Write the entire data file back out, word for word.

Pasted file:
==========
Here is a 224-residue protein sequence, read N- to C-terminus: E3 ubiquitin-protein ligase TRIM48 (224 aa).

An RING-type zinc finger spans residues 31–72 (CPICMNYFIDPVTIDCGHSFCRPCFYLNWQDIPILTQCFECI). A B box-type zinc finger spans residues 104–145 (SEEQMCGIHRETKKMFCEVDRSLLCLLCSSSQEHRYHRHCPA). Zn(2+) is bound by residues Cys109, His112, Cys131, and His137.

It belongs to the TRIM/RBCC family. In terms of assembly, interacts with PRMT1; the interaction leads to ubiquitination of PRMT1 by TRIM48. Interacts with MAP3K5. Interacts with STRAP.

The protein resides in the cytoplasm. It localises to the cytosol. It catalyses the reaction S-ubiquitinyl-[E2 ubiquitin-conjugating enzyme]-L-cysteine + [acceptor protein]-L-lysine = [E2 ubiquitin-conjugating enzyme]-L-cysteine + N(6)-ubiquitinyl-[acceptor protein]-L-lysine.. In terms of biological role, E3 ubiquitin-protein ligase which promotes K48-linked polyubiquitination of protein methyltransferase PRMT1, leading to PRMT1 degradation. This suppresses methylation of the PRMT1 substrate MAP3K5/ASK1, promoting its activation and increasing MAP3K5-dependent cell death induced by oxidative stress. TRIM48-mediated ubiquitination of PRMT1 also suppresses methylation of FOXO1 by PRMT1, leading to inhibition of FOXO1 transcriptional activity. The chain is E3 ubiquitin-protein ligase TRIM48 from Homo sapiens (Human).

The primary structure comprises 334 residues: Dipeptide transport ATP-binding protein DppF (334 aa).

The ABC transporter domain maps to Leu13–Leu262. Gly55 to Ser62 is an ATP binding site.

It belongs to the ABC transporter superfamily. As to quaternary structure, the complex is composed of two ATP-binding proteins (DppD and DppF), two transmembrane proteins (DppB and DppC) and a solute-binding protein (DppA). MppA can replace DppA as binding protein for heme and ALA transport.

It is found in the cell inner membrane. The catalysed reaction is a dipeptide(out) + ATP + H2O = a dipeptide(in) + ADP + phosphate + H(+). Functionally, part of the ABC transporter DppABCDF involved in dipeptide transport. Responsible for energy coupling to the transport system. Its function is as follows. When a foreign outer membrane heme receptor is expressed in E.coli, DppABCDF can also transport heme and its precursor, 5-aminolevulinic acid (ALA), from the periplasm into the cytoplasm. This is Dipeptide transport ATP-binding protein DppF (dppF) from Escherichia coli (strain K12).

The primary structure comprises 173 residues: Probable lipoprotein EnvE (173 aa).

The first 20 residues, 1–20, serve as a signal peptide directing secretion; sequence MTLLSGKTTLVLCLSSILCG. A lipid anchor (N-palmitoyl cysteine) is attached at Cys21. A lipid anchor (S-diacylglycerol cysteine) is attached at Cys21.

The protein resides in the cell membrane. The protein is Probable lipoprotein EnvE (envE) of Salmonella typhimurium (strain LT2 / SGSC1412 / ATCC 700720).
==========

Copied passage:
Here is a 224-residue protein sequence, read N- to C-terminus: E3 ubiquitin-protein ligase TRIM48 (224 aa).

An RING-type zinc finger spans residues 31–72 (CPICMNYFIDPVTIDCGHSFCRPCFYLNWQDIPILTQCFECI). A B box-type zinc finger spans residues 104–145 (SEEQMCGIHRETKKMFCEVDRSLLCLLCSSSQEHRYHRHCPA). Zn(2+) is bound by residues Cys109, His112, Cys131, and His137.

It belongs to the TRIM/RBCC family. In terms of assembly, interacts with PRMT1; the interaction leads to ubiquitination of PRMT1 by TRIM48. Interacts with MAP3K5. Interacts with STRAP.

The protein resides in the cytoplasm. It localises to the cytosol. It catalyses the reaction S-ubiquitinyl-[E2 ubiquitin-conjugating enzyme]-L-cysteine + [acceptor protein]-L-lysine = [E2 ubiquitin-conjugating enzyme]-L-cysteine + N(6)-ubiquitinyl-[acceptor protein]-L-lysine.. In terms of biological role, E3 ubiquitin-protein ligase which promotes K48-linked polyubiquitination of protein methyltransferase PRMT1, leading to PRMT1 degradation. This suppresses methylation of the PRMT1 substrate MAP3K5/ASK1, promoting its activation and increasing MAP3K5-dependent cell death induced by oxidative stress. TRIM48-mediated ubiquitination of PRMT1 also suppresses methylation of FOXO1 by PRMT1, leading to inhibition of FOXO1 transcriptional activity. The chain is E3 ubiquitin-protein ligase TRIM48 from Homo sapiens (Human).

The primary structure comprises 334 residues: Dipeptide transport ATP-binding protein DppF (334 aa).

The ABC transporter domain maps to Leu13–Leu262. Gly55 to Ser62 is an ATP binding site.

It belongs to the ABC transporter superfamily. As to quaternary structure, the complex is composed of two ATP-binding proteins (DppD and DppF), two transmembrane proteins (DppB and DppC) and a solute-binding protein (DppA). MppA can replace DppA as binding protein for heme and ALA transport.

It is found in the cell inner membrane. The catalysed reaction is a dipeptide(out) + ATP + H2O = a dipeptide(in) + ADP + phosphate + H(+). Functionally, part of the ABC transporter DppABCDF involved in dipeptide transport. Responsible for energy coupling to the transport system. Its function is as follows. When a foreign outer membrane heme receptor is expressed in E.coli, DppABCDF can also transport heme and its precursor, 5-aminolevulinic acid (ALA), from the periplasm into the cytoplasm. This is Dipeptide transport ATP-binding protein DppF (dppF) from Escherichia coli (strain K12).

The primary structure comprises 173 residues: Probable lipoprotein EnvE (173 aa).

The first 20 residues, 1–20, serve as a signal peptide directing secretion; sequence MTLLSGKTTLVLCLSSILCG. A lipid anchor (N-palmitoyl cysteine) is attached at Cys21. A lipid anchor (S-diacylglycerol cysteine) is attached at Cys21.

The protein resides in the cell membrane. The protein is Probable lipoprotein EnvE (envE) of Salmonella typhimurium (strain LT2 / SGSC1412 / ATCC 700720).